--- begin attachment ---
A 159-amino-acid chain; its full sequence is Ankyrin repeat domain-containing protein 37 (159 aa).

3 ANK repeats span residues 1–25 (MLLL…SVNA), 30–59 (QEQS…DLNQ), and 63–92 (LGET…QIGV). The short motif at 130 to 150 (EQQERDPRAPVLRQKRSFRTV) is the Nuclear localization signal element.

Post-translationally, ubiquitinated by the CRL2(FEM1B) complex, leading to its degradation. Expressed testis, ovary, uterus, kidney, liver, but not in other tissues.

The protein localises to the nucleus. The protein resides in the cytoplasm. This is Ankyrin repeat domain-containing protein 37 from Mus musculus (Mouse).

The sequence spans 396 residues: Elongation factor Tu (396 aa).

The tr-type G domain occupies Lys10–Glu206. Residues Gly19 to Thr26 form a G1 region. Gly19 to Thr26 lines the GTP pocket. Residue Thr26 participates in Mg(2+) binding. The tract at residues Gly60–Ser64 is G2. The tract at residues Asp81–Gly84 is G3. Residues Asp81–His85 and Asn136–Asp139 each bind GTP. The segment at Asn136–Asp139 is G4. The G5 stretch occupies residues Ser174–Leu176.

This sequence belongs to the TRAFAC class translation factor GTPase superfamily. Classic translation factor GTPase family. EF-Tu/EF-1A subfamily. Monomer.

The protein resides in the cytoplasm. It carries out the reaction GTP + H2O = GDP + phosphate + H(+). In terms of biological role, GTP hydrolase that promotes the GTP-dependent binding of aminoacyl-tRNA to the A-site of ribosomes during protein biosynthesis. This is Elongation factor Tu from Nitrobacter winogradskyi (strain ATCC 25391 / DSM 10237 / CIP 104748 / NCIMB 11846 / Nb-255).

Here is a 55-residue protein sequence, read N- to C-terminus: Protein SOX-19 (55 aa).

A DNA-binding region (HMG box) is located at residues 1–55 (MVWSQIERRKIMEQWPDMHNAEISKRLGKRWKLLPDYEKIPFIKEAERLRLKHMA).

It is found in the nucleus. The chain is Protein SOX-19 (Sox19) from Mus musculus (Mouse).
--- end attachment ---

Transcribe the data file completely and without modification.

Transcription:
A 159-amino-acid chain; its full sequence is Ankyrin repeat domain-containing protein 37 (159 aa).

3 ANK repeats span residues 1–25 (MLLL…SVNA), 30–59 (QEQS…DLNQ), and 63–92 (LGET…QIGV). The short motif at 130 to 150 (EQQERDPRAPVLRQKRSFRTV) is the Nuclear localization signal element.

Post-translationally, ubiquitinated by the CRL2(FEM1B) complex, leading to its degradation. Expressed testis, ovary, uterus, kidney, liver, but not in other tissues.

The protein localises to the nucleus. The protein resides in the cytoplasm. This is Ankyrin repeat domain-containing protein 37 from Mus musculus (Mouse).

The sequence spans 396 residues: Elongation factor Tu (396 aa).

The tr-type G domain occupies Lys10–Glu206. Residues Gly19 to Thr26 form a G1 region. Gly19 to Thr26 lines the GTP pocket. Residue Thr26 participates in Mg(2+) binding. The tract at residues Gly60–Ser64 is G2. The tract at residues Asp81–Gly84 is G3. Residues Asp81–His85 and Asn136–Asp139 each bind GTP. The segment at Asn136–Asp139 is G4. The G5 stretch occupies residues Ser174–Leu176.

This sequence belongs to the TRAFAC class translation factor GTPase superfamily. Classic translation factor GTPase family. EF-Tu/EF-1A subfamily. Monomer.

The protein resides in the cytoplasm. It carries out the reaction GTP + H2O = GDP + phosphate + H(+). In terms of biological role, GTP hydrolase that promotes the GTP-dependent binding of aminoacyl-tRNA to the A-site of ribosomes during protein biosynthesis. This is Elongation factor Tu from Nitrobacter winogradskyi (strain ATCC 25391 / DSM 10237 / CIP 104748 / NCIMB 11846 / Nb-255).

Here is a 55-residue protein sequence, read N- to C-terminus: Protein SOX-19 (55 aa).

A DNA-binding region (HMG box) is located at residues 1–55 (MVWSQIERRKIMEQWPDMHNAEISKRLGKRWKLLPDYEKIPFIKEAERLRLKHMA).

It is found in the nucleus. The chain is Protein SOX-19 (Sox19) from Mus musculus (Mouse).